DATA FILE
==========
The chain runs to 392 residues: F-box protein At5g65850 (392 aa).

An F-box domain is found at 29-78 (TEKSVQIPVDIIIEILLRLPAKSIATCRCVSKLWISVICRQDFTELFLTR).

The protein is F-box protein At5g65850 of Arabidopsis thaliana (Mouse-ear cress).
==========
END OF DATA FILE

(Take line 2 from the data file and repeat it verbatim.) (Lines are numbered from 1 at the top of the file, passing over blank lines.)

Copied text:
An F-box domain is found at 29-78 (TEKSVQIPVDIIIEILLRLPAKSIATCRCVSKLWISVICRQDFTELFLTR).